BACKGROUND: Previous studies have reported an association between antipsychotic medications and diabetes. OBJECTIVE: To explore the association between antipsychotic medications and diabetes in patients of different ages. METHODS: A retrospective analysis of a large health maintenance organization's drug claim database (3.7 million members) was performed. All patients treated with antipsychotic drugs during 1998-2004 were identified. Patients with diabetes were defined by a record of antidiabetic drug use during 2004. The prevalence of diabetes in different age groups treated with antipsychotics was compared with the prevalence of diabetes among enrollees in the same age groups not treated with antipsychotics. RESULTS: Among 82.754 patients treated with antipsychotics, the association between diabetes and consumption of antipsychotics was strongest in the younger age groups and decreased with increasing age: for patients aged 0-24 years, OR 8.9 (95% CI 7.0 to 11.3); 25-44 years, OR 4.2 (95% CI 3.8 to 4.5): 45-54 years. OR 1.9 (95% CI 1.8 to 2.1): 55-64 years. OR 1.3 (95% CI 1.2 to 1.4); and 65 years or older. OR 0.93 (95% CI 0.9 to 1.0). However, the risk associated with atypical antipsychotics was lower than the risk associated with typical antipsychotics, with ORs ranging from 0.7 in patients 0-24 years old to 0.3 in those 65 years or older. CONCLUSIONS: Antipsychotic drug use was associated with diabetes mellitus. This association was stronger in younger patients. In older adults, the difference was much smaller and, in some cases, there was no association. A lower risk was associated with atypical agents, as compared with typical antipsychotics. Clinicians should be aware that young adults treated with antipsychotics are at increased risk for diabetes.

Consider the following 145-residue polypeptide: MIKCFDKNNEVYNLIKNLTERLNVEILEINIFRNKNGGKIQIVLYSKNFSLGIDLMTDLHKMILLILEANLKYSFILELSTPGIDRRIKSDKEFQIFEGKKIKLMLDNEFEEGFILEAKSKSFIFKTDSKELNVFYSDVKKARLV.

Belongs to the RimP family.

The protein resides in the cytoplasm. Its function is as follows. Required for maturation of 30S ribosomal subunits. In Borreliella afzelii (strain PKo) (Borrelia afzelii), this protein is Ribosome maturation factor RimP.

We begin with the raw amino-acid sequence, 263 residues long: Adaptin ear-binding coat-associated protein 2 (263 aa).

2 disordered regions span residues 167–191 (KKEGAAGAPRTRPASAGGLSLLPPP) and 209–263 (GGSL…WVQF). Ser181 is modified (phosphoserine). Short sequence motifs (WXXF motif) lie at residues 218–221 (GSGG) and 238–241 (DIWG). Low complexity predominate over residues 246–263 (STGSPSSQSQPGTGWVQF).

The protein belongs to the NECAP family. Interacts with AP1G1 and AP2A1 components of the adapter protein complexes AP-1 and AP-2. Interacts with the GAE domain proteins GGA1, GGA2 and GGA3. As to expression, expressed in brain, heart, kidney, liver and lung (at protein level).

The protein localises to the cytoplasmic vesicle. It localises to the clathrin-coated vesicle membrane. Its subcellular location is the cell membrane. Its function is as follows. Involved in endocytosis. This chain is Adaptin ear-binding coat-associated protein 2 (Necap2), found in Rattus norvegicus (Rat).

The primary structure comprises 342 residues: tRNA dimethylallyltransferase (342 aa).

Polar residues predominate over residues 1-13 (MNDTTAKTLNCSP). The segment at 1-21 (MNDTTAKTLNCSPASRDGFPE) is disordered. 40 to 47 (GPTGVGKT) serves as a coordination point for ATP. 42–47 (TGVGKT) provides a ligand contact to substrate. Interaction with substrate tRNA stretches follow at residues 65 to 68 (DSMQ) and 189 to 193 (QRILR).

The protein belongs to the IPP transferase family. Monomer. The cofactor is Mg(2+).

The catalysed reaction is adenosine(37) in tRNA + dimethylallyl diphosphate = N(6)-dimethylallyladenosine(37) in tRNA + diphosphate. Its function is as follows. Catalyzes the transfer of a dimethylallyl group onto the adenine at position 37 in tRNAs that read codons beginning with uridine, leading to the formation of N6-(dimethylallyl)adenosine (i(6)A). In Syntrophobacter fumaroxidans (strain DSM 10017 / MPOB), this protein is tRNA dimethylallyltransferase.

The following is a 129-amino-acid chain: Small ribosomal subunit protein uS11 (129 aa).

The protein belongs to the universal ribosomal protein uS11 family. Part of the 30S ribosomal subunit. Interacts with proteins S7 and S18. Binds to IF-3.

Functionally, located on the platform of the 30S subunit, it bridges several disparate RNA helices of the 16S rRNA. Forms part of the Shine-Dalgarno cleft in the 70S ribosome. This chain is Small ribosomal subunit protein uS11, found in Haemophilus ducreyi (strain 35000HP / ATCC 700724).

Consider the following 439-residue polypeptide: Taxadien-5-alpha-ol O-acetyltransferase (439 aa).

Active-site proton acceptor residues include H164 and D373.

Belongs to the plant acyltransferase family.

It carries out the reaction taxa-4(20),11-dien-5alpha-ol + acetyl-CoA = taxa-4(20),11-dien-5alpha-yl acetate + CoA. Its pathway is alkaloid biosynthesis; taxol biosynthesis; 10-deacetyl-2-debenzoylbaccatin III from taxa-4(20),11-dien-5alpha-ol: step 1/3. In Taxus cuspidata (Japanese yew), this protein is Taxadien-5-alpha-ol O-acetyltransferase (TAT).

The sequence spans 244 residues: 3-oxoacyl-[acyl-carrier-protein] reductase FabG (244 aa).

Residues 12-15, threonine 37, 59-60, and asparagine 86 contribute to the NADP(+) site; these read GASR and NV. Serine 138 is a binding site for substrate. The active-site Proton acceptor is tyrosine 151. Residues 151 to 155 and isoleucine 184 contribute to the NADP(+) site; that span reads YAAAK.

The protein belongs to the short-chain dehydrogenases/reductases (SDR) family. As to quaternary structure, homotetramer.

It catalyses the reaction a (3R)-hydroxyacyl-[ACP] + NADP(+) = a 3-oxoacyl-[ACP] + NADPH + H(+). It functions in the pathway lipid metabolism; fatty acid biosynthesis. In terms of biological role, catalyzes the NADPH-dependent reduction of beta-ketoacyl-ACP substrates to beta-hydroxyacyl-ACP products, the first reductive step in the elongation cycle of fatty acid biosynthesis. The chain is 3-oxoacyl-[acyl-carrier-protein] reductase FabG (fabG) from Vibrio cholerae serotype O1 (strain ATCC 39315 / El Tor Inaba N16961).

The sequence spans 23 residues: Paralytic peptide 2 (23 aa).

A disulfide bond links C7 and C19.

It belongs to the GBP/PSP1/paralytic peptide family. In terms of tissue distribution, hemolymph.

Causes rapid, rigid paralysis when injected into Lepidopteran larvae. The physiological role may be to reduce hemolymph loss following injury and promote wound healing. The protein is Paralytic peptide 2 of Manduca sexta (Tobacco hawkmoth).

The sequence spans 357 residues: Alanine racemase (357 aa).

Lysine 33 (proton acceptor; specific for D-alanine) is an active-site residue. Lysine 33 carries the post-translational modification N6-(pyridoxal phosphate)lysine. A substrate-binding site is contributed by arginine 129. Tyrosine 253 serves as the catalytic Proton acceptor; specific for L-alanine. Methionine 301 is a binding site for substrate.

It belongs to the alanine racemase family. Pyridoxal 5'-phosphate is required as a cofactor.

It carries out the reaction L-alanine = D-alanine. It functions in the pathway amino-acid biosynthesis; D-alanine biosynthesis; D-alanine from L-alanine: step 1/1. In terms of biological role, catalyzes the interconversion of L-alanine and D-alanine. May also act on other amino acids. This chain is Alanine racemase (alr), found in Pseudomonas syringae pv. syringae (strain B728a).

ASJC Scopus subject areas
- Pharmacology (medical)